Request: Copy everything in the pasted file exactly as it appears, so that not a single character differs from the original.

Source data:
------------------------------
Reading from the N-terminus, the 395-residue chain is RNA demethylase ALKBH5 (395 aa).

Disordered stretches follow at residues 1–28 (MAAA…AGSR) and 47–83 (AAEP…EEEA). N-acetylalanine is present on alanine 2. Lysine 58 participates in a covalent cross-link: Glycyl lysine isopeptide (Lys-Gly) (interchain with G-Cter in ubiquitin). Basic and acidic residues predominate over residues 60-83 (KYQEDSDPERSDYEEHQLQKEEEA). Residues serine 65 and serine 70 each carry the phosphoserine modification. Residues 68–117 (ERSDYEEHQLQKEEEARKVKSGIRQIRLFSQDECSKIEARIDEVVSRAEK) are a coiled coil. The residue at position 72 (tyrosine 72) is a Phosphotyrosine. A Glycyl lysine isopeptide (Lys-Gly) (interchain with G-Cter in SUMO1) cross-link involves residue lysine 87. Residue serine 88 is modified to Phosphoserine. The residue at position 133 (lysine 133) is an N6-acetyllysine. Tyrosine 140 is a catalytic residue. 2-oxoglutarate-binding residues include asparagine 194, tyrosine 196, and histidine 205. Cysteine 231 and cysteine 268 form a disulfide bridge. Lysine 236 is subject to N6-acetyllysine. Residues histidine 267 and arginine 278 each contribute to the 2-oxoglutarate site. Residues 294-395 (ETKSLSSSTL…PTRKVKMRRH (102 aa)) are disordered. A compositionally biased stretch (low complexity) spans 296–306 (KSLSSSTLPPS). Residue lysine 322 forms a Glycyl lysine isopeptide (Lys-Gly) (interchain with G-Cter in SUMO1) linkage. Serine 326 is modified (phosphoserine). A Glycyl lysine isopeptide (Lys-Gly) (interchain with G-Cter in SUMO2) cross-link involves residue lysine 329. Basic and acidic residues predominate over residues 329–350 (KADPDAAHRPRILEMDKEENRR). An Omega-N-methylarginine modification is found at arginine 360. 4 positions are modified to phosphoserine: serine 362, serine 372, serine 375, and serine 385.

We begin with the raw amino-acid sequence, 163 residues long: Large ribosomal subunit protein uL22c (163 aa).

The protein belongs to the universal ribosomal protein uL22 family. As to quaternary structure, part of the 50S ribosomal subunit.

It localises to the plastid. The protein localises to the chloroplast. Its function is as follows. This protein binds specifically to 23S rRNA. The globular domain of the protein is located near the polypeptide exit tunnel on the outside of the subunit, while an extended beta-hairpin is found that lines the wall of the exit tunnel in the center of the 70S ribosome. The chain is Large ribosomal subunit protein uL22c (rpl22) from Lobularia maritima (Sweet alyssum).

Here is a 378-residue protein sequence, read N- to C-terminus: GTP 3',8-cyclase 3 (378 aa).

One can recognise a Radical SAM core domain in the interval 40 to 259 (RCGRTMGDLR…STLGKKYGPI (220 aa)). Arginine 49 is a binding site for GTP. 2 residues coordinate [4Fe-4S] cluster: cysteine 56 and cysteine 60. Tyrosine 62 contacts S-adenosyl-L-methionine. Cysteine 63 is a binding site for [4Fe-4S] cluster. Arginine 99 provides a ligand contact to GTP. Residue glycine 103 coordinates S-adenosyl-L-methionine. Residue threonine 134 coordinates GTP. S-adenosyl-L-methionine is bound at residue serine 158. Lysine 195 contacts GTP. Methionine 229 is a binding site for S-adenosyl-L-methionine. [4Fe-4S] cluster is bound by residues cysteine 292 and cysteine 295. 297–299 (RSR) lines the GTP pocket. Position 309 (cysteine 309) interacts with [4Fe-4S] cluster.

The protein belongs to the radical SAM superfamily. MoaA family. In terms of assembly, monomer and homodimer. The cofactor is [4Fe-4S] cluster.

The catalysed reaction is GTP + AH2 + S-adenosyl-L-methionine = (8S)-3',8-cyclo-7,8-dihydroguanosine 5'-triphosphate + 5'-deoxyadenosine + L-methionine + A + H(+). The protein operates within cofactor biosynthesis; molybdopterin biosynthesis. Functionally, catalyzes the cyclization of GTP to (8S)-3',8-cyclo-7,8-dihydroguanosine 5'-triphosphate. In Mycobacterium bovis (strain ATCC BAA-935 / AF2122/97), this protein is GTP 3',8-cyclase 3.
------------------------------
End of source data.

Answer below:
Reading from the N-terminus, the 395-residue chain is RNA demethylase ALKBH5 (395 aa).

Disordered stretches follow at residues 1–28 (MAAA…AGSR) and 47–83 (AAEP…EEEA). N-acetylalanine is present on alanine 2. Lysine 58 participates in a covalent cross-link: Glycyl lysine isopeptide (Lys-Gly) (interchain with G-Cter in ubiquitin). Basic and acidic residues predominate over residues 60-83 (KYQEDSDPERSDYEEHQLQKEEEA). Residues serine 65 and serine 70 each carry the phosphoserine modification. Residues 68–117 (ERSDYEEHQLQKEEEARKVKSGIRQIRLFSQDECSKIEARIDEVVSRAEK) are a coiled coil. The residue at position 72 (tyrosine 72) is a Phosphotyrosine. A Glycyl lysine isopeptide (Lys-Gly) (interchain with G-Cter in SUMO1) cross-link involves residue lysine 87. Residue serine 88 is modified to Phosphoserine. The residue at position 133 (lysine 133) is an N6-acetyllysine. Tyrosine 140 is a catalytic residue. 2-oxoglutarate-binding residues include asparagine 194, tyrosine 196, and histidine 205. Cysteine 231 and cysteine 268 form a disulfide bridge. Lysine 236 is subject to N6-acetyllysine. Residues histidine 267 and arginine 278 each contribute to the 2-oxoglutarate site. Residues 294-395 (ETKSLSSSTL…PTRKVKMRRH (102 aa)) are disordered. A compositionally biased stretch (low complexity) spans 296–306 (KSLSSSTLPPS). Residue lysine 322 forms a Glycyl lysine isopeptide (Lys-Gly) (interchain with G-Cter in SUMO1) linkage. Serine 326 is modified (phosphoserine). A Glycyl lysine isopeptide (Lys-Gly) (interchain with G-Cter in SUMO2) cross-link involves residue lysine 329. Basic and acidic residues predominate over residues 329–350 (KADPDAAHRPRILEMDKEENRR). An Omega-N-methylarginine modification is found at arginine 360. 4 positions are modified to phosphoserine: serine 362, serine 372, serine 375, and serine 385.

We begin with the raw amino-acid sequence, 163 residues long: Large ribosomal subunit protein uL22c (163 aa).

The protein belongs to the universal ribosomal protein uL22 family. As to quaternary structure, part of the 50S ribosomal subunit.

It localises to the plastid. The protein localises to the chloroplast. Its function is as follows. This protein binds specifically to 23S rRNA. The globular domain of the protein is located near the polypeptide exit tunnel on the outside of the subunit, while an extended beta-hairpin is found that lines the wall of the exit tunnel in the center of the 70S ribosome. The chain is Large ribosomal subunit protein uL22c (rpl22) from Lobularia maritima (Sweet alyssum).

Here is a 378-residue protein sequence, read N- to C-terminus: GTP 3',8-cyclase 3 (378 aa).

One can recognise a Radical SAM core domain in the interval 40 to 259 (RCGRTMGDLR…STLGKKYGPI (220 aa)). Arginine 49 is a binding site for GTP. 2 residues coordinate [4Fe-4S] cluster: cysteine 56 and cysteine 60. Tyrosine 62 contacts S-adenosyl-L-methionine. Cysteine 63 is a binding site for [4Fe-4S] cluster. Arginine 99 provides a ligand contact to GTP. Residue glycine 103 coordinates S-adenosyl-L-methionine. Residue threonine 134 coordinates GTP. S-adenosyl-L-methionine is bound at residue serine 158. Lysine 195 contacts GTP. Methionine 229 is a binding site for S-adenosyl-L-methionine. [4Fe-4S] cluster is bound by residues cysteine 292 and cysteine 295. 297–299 (RSR) lines the GTP pocket. Position 309 (cysteine 309) interacts with [4Fe-4S] cluster.

The protein belongs to the radical SAM superfamily. MoaA family. In terms of assembly, monomer and homodimer. The cofactor is [4Fe-4S] cluster.

The catalysed reaction is GTP + AH2 + S-adenosyl-L-methionine = (8S)-3',8-cyclo-7,8-dihydroguanosine 5'-triphosphate + 5'-deoxyadenosine + L-methionine + A + H(+). The protein operates within cofactor biosynthesis; molybdopterin biosynthesis. Functionally, catalyzes the cyclization of GTP to (8S)-3',8-cyclo-7,8-dihydroguanosine 5'-triphosphate. In Mycobacterium bovis (strain ATCC BAA-935 / AF2122/97), this protein is GTP 3',8-cyclase 3.